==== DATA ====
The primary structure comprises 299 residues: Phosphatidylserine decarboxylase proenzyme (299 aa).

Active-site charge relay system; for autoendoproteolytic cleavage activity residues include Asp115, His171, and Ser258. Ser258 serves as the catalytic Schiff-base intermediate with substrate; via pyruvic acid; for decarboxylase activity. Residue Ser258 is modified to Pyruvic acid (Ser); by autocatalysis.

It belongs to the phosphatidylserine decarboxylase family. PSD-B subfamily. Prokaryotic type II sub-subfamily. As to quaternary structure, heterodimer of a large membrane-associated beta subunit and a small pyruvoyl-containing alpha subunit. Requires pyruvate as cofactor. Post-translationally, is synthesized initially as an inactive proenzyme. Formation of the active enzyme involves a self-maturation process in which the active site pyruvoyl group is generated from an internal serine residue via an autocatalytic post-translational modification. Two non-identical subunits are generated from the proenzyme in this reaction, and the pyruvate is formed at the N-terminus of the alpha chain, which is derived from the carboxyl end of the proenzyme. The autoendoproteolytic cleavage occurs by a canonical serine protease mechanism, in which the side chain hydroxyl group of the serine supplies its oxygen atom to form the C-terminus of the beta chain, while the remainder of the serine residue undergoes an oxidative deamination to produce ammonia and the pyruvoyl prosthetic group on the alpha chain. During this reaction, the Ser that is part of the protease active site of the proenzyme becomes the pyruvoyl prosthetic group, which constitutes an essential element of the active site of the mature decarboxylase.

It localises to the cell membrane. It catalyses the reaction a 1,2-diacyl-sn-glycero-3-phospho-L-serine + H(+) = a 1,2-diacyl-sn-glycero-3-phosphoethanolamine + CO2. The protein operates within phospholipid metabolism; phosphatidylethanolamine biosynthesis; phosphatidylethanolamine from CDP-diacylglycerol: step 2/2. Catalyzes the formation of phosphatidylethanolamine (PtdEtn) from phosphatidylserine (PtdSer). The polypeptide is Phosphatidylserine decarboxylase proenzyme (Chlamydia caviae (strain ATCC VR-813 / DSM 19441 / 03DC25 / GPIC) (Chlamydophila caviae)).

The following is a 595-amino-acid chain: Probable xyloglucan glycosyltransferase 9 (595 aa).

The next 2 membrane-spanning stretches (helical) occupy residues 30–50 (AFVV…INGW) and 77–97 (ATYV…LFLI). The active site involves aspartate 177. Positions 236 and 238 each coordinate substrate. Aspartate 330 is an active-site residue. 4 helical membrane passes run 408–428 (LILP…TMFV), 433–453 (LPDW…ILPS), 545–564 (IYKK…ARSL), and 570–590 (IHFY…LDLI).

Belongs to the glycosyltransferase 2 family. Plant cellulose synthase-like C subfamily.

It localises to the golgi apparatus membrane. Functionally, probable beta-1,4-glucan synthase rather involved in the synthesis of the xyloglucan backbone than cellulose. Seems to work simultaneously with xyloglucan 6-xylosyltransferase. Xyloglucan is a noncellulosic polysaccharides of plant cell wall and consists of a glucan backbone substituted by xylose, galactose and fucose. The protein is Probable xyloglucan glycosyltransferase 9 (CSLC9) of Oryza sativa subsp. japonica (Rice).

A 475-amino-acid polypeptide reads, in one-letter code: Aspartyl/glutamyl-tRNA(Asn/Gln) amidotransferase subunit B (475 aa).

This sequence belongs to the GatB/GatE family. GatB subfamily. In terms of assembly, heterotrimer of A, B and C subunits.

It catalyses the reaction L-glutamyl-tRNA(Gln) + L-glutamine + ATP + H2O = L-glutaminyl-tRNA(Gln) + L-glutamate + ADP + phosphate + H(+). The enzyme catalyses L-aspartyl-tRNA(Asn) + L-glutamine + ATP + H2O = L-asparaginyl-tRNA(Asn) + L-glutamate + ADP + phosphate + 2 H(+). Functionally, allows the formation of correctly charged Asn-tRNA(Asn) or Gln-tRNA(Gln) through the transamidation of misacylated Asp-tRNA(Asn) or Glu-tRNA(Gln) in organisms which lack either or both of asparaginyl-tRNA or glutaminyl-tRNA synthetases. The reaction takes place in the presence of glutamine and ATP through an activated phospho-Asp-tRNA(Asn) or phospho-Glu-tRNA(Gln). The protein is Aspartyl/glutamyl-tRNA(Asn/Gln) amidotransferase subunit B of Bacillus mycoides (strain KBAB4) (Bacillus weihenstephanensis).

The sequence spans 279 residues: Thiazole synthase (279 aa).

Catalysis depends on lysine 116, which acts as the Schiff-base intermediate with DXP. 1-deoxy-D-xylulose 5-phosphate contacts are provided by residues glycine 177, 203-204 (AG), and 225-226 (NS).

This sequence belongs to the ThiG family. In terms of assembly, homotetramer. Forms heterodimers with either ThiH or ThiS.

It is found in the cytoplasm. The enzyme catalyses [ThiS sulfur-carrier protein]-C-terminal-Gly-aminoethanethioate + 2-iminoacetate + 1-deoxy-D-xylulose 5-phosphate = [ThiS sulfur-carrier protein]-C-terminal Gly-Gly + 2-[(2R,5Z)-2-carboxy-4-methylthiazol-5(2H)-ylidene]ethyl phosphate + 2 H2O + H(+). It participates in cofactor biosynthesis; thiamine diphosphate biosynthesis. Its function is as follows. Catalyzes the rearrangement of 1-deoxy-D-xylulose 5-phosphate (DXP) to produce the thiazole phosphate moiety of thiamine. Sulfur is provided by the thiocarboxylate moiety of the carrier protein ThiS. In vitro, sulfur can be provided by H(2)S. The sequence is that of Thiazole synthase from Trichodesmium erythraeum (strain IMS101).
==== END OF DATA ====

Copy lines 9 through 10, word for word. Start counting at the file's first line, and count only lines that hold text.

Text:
A 475-amino-acid polypeptide reads, in one-letter code: Aspartyl/glutamyl-tRNA(Asn/Gln) amidotransferase subunit B (475 aa).

This sequence belongs to the GatB/GatE family. GatB subfamily. In terms of assembly, heterotrimer of A, B and C subunits.